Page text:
In addition to a solid, PB-style diet, I’d suggest a good overall supplement to fill in dietary gaps, counteract the effects of modern toxins and stress, and boost intake levels of several key nutrients especially tied to mental energy and neurotransmitter balance. Neurological functioning is supported by a whole web of nutrients, including the amino acids and minerals mentioned above as well as the B-vitamins, vitamin C, and vitamin D just to name a few. A quality supplement will enhance your overall nutritional profile and make sure you’re covered consistently day to day.

There are other aspects to the Primal Blueprint lifestyle that will have “anti-depressive” effects. In the past we’ve discussed how Chronic Cardio increases systemic inflammation, and the importance of low level aerobic exercise (walking), play, quality sleep and regular exposure to sunlight for mental health. This is what makes the Primal Blueprint so unique in the health and fitness world: all behaviors work synergistically to promote the kind of gene expression we desire.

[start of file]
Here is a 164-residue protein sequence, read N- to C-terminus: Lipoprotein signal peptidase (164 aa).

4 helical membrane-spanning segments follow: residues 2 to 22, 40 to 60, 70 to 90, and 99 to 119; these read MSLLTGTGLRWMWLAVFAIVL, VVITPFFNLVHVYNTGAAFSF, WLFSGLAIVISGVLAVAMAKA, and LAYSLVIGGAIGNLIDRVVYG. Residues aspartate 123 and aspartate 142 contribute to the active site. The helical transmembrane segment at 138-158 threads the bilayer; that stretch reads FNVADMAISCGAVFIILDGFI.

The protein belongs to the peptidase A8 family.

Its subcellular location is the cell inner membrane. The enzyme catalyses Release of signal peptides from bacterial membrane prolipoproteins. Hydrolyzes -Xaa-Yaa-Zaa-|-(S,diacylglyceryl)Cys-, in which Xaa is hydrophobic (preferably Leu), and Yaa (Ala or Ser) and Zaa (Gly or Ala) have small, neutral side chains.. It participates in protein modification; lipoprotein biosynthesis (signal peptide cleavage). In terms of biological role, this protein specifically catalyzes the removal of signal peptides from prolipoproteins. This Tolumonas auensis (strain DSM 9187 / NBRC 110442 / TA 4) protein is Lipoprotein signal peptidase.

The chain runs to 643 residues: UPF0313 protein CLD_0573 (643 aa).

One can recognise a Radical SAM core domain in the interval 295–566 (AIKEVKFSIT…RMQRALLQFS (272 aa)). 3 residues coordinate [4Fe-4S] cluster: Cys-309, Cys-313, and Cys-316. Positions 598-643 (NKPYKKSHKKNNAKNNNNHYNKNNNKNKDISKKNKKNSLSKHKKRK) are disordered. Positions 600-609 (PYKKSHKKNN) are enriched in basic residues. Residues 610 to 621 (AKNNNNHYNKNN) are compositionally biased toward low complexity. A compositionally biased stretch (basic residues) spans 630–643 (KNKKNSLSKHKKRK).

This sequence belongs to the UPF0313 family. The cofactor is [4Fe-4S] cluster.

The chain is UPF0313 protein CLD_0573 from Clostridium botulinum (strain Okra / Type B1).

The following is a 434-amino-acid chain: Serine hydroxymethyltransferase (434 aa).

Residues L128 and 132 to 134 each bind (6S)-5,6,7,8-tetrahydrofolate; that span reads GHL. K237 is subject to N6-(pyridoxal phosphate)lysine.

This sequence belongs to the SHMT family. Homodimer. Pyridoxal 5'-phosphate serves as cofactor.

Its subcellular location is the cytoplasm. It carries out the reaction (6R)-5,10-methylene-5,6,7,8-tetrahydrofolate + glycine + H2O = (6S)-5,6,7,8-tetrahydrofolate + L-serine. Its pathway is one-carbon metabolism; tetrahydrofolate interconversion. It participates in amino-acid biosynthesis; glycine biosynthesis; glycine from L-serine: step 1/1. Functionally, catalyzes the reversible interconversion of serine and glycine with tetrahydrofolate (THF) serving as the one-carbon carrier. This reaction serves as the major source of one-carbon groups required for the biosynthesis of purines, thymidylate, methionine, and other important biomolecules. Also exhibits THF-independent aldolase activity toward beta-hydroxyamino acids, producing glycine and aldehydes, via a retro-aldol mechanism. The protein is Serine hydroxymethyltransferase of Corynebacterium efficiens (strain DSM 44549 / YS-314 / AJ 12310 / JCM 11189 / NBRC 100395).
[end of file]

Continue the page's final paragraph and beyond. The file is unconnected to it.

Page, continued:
Finally, a good diet that supports mental health, let me say, offers powerful protective and therapeutic factors. Nonetheless, it’s not a panacea. People with depressive symptoms should discuss comprehensive treatment options with their doctors and other care providers.

Let me know what you think. In the meantime, thanks for the great questions, and keep ‘em coming!

You want comments? We got comments:

Imagine you’re George Clooney. Take a moment to admire your grooming and wit. Okay, now imagine someone walks up to you and asks, “What’s your name?” You say, “I’m George Clooney.” Or maybe you say, “I’m the Clooninator!” You don’t say “I’m George of George Clooney Sells Movies Blog” and you certainly don’t say, “I’m Clooney Weight Loss Plan”. So while spam is technically meat, it ain’t anywhere near Primal. Please nickname yourself something your friends would call you.